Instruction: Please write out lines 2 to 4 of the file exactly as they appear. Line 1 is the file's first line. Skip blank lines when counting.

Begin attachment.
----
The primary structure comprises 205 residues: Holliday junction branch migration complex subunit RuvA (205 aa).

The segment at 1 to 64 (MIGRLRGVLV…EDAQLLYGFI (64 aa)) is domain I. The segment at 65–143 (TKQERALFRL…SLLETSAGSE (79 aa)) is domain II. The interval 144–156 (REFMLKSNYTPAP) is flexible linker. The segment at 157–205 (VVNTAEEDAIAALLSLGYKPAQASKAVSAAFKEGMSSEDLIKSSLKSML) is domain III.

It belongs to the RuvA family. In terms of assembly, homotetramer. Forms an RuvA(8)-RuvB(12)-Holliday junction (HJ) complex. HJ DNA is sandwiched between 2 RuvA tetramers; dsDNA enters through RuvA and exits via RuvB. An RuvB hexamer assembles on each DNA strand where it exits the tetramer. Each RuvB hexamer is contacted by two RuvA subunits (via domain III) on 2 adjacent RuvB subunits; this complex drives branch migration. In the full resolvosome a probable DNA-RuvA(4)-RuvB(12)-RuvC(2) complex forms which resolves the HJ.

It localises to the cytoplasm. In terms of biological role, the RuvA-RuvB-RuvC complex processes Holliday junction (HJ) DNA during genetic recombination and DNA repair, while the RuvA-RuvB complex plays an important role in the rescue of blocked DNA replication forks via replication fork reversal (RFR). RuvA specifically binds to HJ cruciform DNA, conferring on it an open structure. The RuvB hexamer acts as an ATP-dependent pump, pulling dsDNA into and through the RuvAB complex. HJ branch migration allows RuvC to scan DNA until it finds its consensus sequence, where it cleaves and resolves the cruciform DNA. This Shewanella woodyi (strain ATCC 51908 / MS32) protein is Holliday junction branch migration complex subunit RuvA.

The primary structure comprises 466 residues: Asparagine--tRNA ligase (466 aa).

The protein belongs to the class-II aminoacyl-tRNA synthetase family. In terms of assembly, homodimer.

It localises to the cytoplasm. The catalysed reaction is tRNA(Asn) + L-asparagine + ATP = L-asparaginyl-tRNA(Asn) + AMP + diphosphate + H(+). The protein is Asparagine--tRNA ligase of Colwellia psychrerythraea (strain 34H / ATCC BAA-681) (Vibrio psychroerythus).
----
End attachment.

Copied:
The segment at 1 to 64 (MIGRLRGVLV…EDAQLLYGFI (64 aa)) is domain I. The segment at 65–143 (TKQERALFRL…SLLETSAGSE (79 aa)) is domain II. The interval 144–156 (REFMLKSNYTPAP) is flexible linker. The segment at 157–205 (VVNTAEEDAIAALLSLGYKPAQASKAVSAAFKEGMSSEDLIKSSLKSML) is domain III.

It belongs to the RuvA family. In terms of assembly, homotetramer. Forms an RuvA(8)-RuvB(12)-Holliday junction (HJ) complex. HJ DNA is sandwiched between 2 RuvA tetramers; dsDNA enters through RuvA and exits via RuvB. An RuvB hexamer assembles on each DNA strand where it exits the tetramer. Each RuvB hexamer is contacted by two RuvA subunits (via domain III) on 2 adjacent RuvB subunits; this complex drives branch migration. In the full resolvosome a probable DNA-RuvA(4)-RuvB(12)-RuvC(2) complex forms which resolves the HJ.

It localises to the cytoplasm. In terms of biological role, the RuvA-RuvB-RuvC complex processes Holliday junction (HJ) DNA during genetic recombination and DNA repair, while the RuvA-RuvB complex plays an important role in the rescue of blocked DNA replication forks via replication fork reversal (RFR). RuvA specifically binds to HJ cruciform DNA, conferring on it an open structure. The RuvB hexamer acts as an ATP-dependent pump, pulling dsDNA into and through the RuvAB complex. HJ branch migration allows RuvC to scan DNA until it finds its consensus sequence, where it cleaves and resolves the cruciform DNA. This Shewanella woodyi (strain ATCC 51908 / MS32) protein is Holliday junction branch migration complex subunit RuvA.